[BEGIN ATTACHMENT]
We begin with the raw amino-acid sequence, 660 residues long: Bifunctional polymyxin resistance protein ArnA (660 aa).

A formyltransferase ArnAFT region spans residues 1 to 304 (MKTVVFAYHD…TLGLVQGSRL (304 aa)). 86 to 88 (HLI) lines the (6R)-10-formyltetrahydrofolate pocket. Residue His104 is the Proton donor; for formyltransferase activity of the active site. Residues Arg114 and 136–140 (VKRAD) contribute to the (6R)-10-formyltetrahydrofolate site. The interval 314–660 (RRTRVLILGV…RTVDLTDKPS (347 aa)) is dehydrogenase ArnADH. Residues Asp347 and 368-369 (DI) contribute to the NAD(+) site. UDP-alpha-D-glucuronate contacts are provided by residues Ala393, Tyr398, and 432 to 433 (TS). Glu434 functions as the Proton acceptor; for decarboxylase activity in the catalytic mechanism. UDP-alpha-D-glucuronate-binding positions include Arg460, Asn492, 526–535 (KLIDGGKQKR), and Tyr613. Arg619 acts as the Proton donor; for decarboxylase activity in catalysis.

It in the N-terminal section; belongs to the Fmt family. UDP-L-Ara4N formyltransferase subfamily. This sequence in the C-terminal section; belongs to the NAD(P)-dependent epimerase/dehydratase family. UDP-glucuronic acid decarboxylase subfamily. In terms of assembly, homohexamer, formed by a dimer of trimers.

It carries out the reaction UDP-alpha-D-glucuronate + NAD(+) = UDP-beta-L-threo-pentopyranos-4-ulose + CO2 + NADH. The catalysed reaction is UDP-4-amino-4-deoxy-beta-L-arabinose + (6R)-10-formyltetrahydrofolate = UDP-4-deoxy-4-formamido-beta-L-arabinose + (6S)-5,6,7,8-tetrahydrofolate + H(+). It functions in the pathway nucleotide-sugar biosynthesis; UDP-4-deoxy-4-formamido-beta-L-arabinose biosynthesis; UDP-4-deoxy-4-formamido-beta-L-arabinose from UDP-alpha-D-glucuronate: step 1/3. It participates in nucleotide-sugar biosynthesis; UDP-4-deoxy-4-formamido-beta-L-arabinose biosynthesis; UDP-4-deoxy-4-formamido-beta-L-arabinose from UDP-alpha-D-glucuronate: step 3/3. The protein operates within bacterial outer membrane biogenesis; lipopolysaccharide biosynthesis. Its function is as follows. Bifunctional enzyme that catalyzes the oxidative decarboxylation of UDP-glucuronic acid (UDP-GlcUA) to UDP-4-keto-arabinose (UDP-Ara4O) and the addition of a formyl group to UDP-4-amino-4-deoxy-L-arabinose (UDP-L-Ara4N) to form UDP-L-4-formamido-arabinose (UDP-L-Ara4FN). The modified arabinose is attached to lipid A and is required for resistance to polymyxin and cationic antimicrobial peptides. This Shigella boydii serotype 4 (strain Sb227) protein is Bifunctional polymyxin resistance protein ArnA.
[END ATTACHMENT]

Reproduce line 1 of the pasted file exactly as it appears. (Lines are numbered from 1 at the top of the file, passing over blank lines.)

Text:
We begin with the raw amino-acid sequence, 660 residues long: Bifunctional polymyxin resistance protein ArnA (660 aa).